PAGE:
Archives for the month of: June, 2016

a photo of a shrub rose with green leaves, a brown stem and small white rose flowers, this is an invasive plant in the Hudson Valley NY

Multiflora rose, one of several invasive plants in the Hudson Valley

Stop the Spread: Help us “Bust” Invasive Plants!

 Kingston, NY – Please help us “bust” the cycle of invasive plant invaders!  Cornell Cooperative Extension of Ulster County (CCEUC) will be holding two short recruitment events for the Blockbuster Citizen-Science Program on June 13 from 12:30-1:00pm and 5:30-6:00pm at our office, 232 Plaza Road in Kingston.  You will learn how you can help CCEUC and the NYS DEC to survey for the presence of invasive plants in the Hudson Valley this summer.  Please RSVP to Dona at 845-340-3990 ext. 335 ordm282@cornell.edu.

Training for the survey will begin in early July, several dates and locations will be offered.  After the training you will pick a 5 km x 5 km block in your area and survey it for invasive plants.  You will select the species that you feel comfortable identifying, so you do not have to be a plant expert to participate. As a Blockbuster Volunteer you will be part of a region-wide team of volunteers who will help us find and identify key invasive species and find areas that are free of invaders. Data collected will help scientists and natural resource managers direct their efforts most effectively. This program is part of the Lower Hudson Partnership for Regional Invasive Species Management’s (PRISM) efforts to stop the spread of invasive species in the lower Hudson Valley.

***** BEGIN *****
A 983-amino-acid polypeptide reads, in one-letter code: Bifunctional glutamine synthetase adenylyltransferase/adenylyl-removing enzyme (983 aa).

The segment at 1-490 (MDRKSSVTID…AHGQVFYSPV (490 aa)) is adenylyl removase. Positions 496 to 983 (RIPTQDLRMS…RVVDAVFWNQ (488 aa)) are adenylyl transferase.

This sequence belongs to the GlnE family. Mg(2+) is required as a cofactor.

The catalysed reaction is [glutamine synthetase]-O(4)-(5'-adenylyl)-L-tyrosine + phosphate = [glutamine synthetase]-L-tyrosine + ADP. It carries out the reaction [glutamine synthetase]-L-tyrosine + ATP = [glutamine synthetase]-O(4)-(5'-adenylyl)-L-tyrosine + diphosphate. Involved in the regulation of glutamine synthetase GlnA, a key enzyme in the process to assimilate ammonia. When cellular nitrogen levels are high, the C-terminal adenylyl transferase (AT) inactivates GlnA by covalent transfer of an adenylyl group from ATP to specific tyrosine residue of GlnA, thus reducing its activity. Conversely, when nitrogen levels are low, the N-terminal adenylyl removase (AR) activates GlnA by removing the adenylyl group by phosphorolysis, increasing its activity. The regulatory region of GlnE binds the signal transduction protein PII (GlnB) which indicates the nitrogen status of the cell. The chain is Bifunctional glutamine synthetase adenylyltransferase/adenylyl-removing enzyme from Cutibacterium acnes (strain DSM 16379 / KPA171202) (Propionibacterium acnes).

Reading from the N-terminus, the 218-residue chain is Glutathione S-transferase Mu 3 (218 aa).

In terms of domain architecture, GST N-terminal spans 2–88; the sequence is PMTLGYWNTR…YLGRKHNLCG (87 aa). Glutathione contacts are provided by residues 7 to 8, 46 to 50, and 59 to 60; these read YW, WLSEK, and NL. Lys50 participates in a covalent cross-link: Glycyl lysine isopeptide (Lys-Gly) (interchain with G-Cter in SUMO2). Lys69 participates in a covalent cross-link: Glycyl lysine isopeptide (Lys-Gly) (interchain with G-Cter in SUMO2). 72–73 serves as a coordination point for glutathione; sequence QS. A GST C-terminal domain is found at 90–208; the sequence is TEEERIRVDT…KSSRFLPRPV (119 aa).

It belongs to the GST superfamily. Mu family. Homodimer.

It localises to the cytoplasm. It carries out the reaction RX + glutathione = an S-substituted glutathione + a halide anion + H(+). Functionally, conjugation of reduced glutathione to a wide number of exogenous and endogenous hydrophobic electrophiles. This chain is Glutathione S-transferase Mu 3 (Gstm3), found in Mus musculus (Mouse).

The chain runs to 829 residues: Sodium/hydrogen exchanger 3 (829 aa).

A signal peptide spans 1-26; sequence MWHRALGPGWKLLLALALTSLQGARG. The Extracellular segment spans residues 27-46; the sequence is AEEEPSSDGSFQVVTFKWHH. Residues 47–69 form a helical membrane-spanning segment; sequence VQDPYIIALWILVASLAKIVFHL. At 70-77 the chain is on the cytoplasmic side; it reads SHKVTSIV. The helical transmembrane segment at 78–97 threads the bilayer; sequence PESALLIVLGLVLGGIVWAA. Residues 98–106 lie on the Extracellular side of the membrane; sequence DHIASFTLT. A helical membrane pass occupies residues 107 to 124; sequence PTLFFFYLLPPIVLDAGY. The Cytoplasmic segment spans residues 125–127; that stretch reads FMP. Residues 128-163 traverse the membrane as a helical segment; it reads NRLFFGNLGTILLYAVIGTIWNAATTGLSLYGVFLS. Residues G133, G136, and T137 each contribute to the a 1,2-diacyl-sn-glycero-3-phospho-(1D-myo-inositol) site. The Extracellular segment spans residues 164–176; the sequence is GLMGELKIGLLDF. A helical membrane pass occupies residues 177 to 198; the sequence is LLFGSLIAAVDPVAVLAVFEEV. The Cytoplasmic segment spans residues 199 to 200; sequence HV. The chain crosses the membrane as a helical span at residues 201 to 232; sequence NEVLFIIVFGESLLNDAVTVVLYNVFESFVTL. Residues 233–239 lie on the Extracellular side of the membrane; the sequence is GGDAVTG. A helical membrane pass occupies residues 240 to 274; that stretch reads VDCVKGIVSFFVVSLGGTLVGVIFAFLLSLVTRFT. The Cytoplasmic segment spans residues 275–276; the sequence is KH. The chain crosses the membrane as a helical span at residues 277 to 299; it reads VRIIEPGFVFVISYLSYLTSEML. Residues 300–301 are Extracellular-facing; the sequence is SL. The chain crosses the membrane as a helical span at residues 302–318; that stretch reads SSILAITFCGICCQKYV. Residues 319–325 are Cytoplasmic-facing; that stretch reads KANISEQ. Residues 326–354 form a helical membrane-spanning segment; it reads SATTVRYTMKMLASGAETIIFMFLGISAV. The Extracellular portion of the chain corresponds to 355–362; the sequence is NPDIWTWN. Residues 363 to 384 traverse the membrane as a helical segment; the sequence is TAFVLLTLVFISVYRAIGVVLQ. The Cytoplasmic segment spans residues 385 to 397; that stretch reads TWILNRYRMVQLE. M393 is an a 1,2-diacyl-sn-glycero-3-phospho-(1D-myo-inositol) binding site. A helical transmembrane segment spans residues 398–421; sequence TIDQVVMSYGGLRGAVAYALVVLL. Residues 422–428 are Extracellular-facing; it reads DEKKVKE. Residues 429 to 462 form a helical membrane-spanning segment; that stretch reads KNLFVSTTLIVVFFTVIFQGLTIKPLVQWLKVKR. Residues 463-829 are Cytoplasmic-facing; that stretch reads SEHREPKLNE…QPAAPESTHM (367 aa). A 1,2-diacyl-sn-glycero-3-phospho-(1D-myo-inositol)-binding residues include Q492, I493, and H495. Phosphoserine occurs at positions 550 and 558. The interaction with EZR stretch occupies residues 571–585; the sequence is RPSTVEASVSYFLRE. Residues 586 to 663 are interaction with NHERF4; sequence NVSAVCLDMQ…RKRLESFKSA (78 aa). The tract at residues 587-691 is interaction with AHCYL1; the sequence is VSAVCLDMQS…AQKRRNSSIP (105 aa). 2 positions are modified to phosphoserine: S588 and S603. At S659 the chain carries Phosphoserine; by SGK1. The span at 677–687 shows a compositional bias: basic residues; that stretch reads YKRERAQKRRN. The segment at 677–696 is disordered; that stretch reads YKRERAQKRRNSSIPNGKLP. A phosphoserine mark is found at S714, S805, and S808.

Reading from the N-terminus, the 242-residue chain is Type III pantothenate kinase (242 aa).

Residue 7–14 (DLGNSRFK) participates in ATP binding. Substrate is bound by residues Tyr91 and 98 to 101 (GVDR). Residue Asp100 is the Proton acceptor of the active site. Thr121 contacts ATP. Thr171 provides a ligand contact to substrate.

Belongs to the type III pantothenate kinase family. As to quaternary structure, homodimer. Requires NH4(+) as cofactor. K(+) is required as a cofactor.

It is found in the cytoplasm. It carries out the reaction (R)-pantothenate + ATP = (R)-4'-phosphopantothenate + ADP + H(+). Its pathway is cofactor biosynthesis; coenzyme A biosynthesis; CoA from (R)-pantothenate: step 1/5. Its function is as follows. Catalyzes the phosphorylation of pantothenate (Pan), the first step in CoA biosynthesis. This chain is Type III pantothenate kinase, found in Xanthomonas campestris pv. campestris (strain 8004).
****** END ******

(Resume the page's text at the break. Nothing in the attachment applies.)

To become a volunteer, or if you are interested but cannot attend the recruitment events on June 13, contact Dona Crawford at 845-340-3990 ext. 335 or dm282@cornell.edu.

For information about Cornell Cooperative Extension of Ulster County’s community programs and events go to http://ulster.cce.cornell.edu/.  Stay connected to CCEUC-friend us on Facebook and follow us on Twitter.

Cornell Cooperative Extension of Ulster County provides equal program and employment opportunities.  Please contact the program office at 845-340-3990 if you have any special needs.

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At this time of year, turtles may attempt to cross roads

Please be on the look out for these slow-moving animals as they cross roads to reach the area where they lay their eggs. If it is safe to do so, some people park their cars and then carry the turtle across the road (in the direction the turtle is heading). Local folks suggest keeping a small shovel or spade in the car which they use to move turtles. Never hold or drag a turtle by the tail as this may injure it. If you find an injured turtle, here is a list of New York DEP wildlife rehabilitators who handle turtles. (Note: Only licensed rehabilitators are permitted to work with wildlife).

a photo of a small wild turtle with a dark brown shell walking through leaves and grass in early summer in the Hudson Valley NY

A turtle heading across a road

 

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